Women de­sign

Women have al­ways been a sig­nif­i­cant part of the de­sign pro­fes­sion –as prac­ti­tion­ers, com­men­ta­tors, ed­u­ca­tors and com­mis­sion­ers, says de­sign his­to­rian, Lib by Sellers.

Project Calm - - Contents -

We of­ten cel­e­brate the pi­o­neer­ing crafts­men and gentle­men in­dus­tri­al­ists of the nine­teenth cen­tury, the found­ing fore­fa­thers of in­ter­na­tional de­sign in­sti­tu­tions and mu­se­ums, the el­der states­men of ar­chi­tec­ture and the post-war mae­stros, and rightly so, too – their con­tri­bu­tions were un­de­ni­ably re­mark­able. How­ever, this pre­dom­i­nantly male, white, west­ern- and eu­ro­cen­tric nar­ra­tive is hugely lack­ing. Women and mi­nori­ties in de­sign have for too long been rel­e­gated to the sub­cat­e­gories of their dis­ci­plines.

We might ask whether, in a time when the di­a­logue has turned to gen­der neu­tral­ity, a dis­cus­sion of women in de­sign is still valid? Ab­so­lutely! An un­der­stand­ing of gen­der as a cul­tural con­struct, rather than a bi­o­log­i­cal or nat­u­ral fact, opens the dis­cus­sion of how th­ese gen­dered cul­tures have im­pacted upon the de­sign in­dus­try and why a gen­der­less fu­ture for de­sign – one based on merit rather than the iden­ti­fied sex of its cre­ators – is an ad­mirably rich yet nu­anced goal.

Whereas in the eigh­teenth cen­tury, women stu­dents and prac­ti­tion­ers were not per­mit­ted en­try into art and de­sign in­sti­tu­tions, their in­creas­ing ac­cess into de­sign in the late nine­teenth cen­tury re­flected the chang­ing at­ti­tudes to­wards women in so­ci­ety as a whole. Steps were slow at the start of the twen­ti­eth cen­tury, but as the era pro­gressed and ex­pe­ri­enced the con­se­quences of two World Wars, fol­lowed by the rel­a­tive suc­cess of the women’s lib­er­a­tion move­ment, those steps to­wards equal­ity in the in­dus­try be­gan to has­ten.

Ris­ing num­bers of in­clu­sive ed­u­ca­tion pro­grammes es­tab­lished by move­ments and in­sti­tu­tions such as the Arts and Crafts move­ment in late nine­teenth- cen­tury Bri­tain, the Weiner Werk­stätte of the early 1900s, and the Bauhaus school of in­ter­war Ger­many, ac­tively en­cour­aged women into the pro­fes­sion. De­spite their stated com­mit­ment to egal­i­tar­i­an­ism, how­ever, each of th­ese schools failed to break with con­ven­tion and, in ef­fect, ended up re­in­forc­ing in­equal­ity by gen­der. The many rea­sons why are as nu­anced as the schools them­selves. The sit­u­a­tion in the US, how­ever, was far more pro­gres­sive, with many in­sti­tu­tions and phil­an­thropic train­ing pro­grammes founded by women, for women. Among th­ese, the Philadel­phia School of De­sign for Women (founded in 1848) and the New York School of

De­sign for Women, which merged with the Cooper In­sti­tute in 1859, be­came key in­flu­encers in train­ing de­sign­ers for in­dus­try. Ac­cess into th­ese ed­u­ca­tional hot houses was not al­ways a given. While most his­to­ries of de­sign are about white men, the con­tri­bu­tion of ar­chi­tects and de­sign­ers of colour is a com­pelling story wait­ing to be told.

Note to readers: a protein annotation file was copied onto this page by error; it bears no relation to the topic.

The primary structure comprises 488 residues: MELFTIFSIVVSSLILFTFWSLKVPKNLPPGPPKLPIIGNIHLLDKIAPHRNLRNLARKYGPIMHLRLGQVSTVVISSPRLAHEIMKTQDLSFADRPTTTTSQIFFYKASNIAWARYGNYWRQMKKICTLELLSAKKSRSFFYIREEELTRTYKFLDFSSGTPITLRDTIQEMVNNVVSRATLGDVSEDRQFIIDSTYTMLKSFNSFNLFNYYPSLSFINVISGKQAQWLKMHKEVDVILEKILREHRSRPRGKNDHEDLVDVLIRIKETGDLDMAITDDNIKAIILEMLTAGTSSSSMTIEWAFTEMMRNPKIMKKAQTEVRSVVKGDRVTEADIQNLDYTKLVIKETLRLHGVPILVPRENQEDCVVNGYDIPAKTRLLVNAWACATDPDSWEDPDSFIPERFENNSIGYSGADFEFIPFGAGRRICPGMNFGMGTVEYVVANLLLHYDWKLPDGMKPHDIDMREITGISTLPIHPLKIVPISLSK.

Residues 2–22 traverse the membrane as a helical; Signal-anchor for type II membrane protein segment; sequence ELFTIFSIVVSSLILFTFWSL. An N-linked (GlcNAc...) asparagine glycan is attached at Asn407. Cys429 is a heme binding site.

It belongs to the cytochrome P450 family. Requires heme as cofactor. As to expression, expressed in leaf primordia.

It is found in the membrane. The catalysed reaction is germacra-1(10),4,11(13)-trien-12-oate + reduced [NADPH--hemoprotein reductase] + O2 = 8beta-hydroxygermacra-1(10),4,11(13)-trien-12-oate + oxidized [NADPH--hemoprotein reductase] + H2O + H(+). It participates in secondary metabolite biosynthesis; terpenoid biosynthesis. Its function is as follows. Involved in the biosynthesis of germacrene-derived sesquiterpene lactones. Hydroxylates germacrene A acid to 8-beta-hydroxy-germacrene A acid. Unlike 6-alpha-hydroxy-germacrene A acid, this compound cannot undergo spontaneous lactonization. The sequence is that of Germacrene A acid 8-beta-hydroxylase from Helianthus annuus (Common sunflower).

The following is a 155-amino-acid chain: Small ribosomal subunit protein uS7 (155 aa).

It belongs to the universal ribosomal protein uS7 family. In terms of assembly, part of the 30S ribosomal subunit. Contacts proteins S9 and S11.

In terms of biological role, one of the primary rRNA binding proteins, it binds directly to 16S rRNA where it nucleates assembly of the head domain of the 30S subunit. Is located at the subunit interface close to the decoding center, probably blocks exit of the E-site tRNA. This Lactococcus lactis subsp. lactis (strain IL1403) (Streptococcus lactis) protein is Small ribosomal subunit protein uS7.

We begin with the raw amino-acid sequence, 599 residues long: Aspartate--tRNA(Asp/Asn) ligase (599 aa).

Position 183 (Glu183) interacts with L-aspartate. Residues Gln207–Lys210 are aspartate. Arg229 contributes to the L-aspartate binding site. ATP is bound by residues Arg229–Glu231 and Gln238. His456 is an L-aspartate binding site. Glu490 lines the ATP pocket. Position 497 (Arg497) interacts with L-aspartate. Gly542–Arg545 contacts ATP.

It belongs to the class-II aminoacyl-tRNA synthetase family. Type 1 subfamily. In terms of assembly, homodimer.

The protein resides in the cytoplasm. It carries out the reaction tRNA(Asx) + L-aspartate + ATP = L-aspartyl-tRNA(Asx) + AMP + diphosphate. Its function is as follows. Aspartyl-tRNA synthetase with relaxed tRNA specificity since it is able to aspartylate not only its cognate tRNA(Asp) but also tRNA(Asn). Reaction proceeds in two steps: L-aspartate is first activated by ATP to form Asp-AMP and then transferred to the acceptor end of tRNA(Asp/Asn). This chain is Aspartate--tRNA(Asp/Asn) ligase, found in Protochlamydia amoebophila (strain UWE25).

Even those who over­came the ob­sta­cles of ed­u­ca­tion or found al­ter­na­tive routes through were some­times pre­sented with yet an­other prej­u­dice – the cri­tique of am­a­teurism. Le Cor­bus­ier’s of­ten- quoted and dis­mis­sive re­sponse to a work­place re­quest by the French de­signer Char­lotte Per­riand (1903–1999) – “We don’t em­broi­der cush­ions in my ate­lier” – is an ex­am­ple of the kind of crip­pling slight many women suf­fered.

When ask­ing why so few women reach the top of de­sign, the in­flu­en­tial de­sign critic and au­thor Alice Raw­sthorn noted, “The short an­swer is the same lack of self-be­lief and en­ti­tle­ment that dogs them in ev­ery other pro­fes­sion, com­bined with op­po­si­tion from those who com­mis­sion the ma­jor­ity of de­sign projects, most of whom are men.” Span­ish de­signer Pa­tri­cia Urquiola de­scribes how her own prej­u­dices ini­tially pre­vented her from break­ing out on her own and es­tab­lish­ing her stu­dio. Urquiola’s can­did con­fes­sion re­flects the mantra of Face­book CEO Sh­eryl Sand­berg, who claims through her book, Lean In (2013), “We’re hold­ing our­selves back by not rais­ing our hands, and by pulling back when we should be lean­ing in.” As with the ex­pe­ri­ences of both Zaha Ha­did and Denise Scott Brown, even those who reached the apex of their pro­fes­sion did not al­ways re­ceive the credit they de­served. There is, how­ever, a light at the end of tun­nel. As Raw­sthorn iden­ti­fies, “His­tor­i­cally women have thrived on new turf where there are no male cus­to­di­ans and they are free to in­vent their own ways of work­ing.” Her per­cep­tion of de­sign’s ex­pan­sion into new ar­eas, in re­sponse to ad­vances in sci­ence, tech­nol­ogy and so­cial and eco­nomic changes, will not just pos­i­tively ben­e­fit women, but is be­ing driven by them.

“I do not have many de­sires. This is very mas­cu­line. Of­ten de­sires trans­form them­selves into frus­tra­tion.” AR­CHI­TECT AND DE­SIGNER PA­TRI­CIA URQUIOLA, BORN 1961

“I am sure that, as a woman, I can do a very good sky­scraper.” AR­CHI­TECT DAME ZAHA MO­HAM­MAD HA­DID, 1950-2016

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Taken from Women De­sign by Libby Sellers. You can or­der a copy at the spe­cial price of £15 (rrp.£20) with free UK p& p by call­ing 01903 828503 quot­ing ref QPG 501.

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